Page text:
What To Expect From an IRS Audit

If an IRS audit of your church has you stressed, do not worry. There is a process to follow that usually works out fine.

Last Reviewed: November 6, 2023

An IRS audit of your church can be a stressful experience:

Does the IRS not trust us?

Will we have to pay more out of our already slim budget?

A lot of this worry is unwarranted—the IRS accepts most church tax returns as filed.

The IRS usually audits returns based on a high probability for error or discrepancies among forms, not dishonesty.

Are you using tax preparation software to file your tax returns? Or even your church’s returns? Noted non-profit CPA Michele Wales offers these helpful tips for finding the right software for your needs.

That’s why an IRS audit often ends without any change in reported tax. Some even result in refunds.

Therefore, knowing what to expect of an audit can remove a lot of anxiety.

An audit is just a mutual examination

The IRS—not a third party—will notify your church if they’ve decided to examine a return(s). They’ll ask you to gather the documentation in support of your return(s). And they will decide, in consultation with you, when, where, and how, the examination will take place.

Information exchange happens through correspondence or in-person. It might happen in your home, your place of business, an IRS office, or the office of your attorney or accountant.

You may act on your own behalf during the audit. Or, you can have an attorney, CPA, enrolled agent (someone enrolled to practice before the IRS), or the person who prepared and signed your return represent or accompany you.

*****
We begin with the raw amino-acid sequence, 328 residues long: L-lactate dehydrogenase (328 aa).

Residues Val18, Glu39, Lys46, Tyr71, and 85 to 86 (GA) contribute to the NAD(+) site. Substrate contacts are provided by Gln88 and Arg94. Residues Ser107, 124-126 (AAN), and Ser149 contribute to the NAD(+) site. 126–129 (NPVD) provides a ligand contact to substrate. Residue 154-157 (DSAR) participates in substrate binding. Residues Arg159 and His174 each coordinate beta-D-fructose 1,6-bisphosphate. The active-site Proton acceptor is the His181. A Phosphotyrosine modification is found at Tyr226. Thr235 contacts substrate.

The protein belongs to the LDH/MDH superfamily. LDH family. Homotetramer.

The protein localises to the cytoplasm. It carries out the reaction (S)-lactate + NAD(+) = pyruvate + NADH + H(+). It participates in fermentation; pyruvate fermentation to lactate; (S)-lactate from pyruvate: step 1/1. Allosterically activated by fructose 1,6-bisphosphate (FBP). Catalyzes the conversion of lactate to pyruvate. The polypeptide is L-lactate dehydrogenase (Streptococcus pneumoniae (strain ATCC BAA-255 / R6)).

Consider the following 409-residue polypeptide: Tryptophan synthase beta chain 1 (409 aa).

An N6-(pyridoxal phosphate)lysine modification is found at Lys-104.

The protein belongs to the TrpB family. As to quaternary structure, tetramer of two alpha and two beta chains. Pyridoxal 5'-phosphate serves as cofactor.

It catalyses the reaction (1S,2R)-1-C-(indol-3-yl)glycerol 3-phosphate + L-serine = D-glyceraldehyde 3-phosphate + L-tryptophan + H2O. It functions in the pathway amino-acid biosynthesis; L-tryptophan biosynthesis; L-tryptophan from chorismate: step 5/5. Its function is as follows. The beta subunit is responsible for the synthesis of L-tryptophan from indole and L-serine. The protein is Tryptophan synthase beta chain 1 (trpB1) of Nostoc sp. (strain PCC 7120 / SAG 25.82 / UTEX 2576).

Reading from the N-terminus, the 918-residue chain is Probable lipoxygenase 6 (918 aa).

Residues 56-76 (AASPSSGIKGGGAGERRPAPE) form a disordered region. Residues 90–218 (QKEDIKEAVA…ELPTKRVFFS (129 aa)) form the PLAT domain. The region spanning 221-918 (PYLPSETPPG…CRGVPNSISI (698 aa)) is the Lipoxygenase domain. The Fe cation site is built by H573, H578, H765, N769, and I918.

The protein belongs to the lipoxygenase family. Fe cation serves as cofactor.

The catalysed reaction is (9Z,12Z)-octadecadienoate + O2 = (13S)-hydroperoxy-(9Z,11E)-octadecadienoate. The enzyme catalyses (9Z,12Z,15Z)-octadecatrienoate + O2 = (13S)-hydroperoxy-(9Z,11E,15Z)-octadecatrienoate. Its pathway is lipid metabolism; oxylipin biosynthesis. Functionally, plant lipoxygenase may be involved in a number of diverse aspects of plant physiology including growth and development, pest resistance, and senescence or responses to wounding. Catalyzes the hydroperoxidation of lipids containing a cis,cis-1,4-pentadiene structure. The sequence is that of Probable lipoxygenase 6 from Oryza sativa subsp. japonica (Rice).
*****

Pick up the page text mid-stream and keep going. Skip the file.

If you choose this option, you must give your representative with power of attorney (Form 2848).

When the IRS finishes the examination, they’ll advise you of any proposed change in your taxes, and the reasons for them.

They’ll ask you to sign off on the changes, and pay any additional taxes.

You can appeal the IRS’ findings

If you do not agree with IRS’ proposed changes, you still have options.

If you decide not to sign the agreement form, the examiner will explain your appeal rights. You may request an immediate meeting with a supervisor to explain your position if your examination takes place in an IRS office.

The case is closed when an agreement is reached.

If an agreement is not reached at this meeting or if your examination occurs outside of an IRS office, you will be sent (1) a letter notifying you of your right to appeal within 30 days; (2) a copy of the examination report explaining the proposed adjustments; (3) an agreement or waiver form; and (4) a copy of IRS Publication 5 (which explains your appeal rights in detail).

If, after receiving the examiner’s report, you decide to agree with it, simply sign the agreement or waiver form and return it to the examiner.

If you still do not agree with the examination report, you may appeal your case within the IRS or take it immediately to the federal courts.

For a complete explanation, download IRS Publication 556.

We adapted his article from Richard Hammar’s Church & Clergy Tax Guide.

Richard R. Hammar is an attorney, CPA and author specializing in legal and tax issues for churches and clergy.
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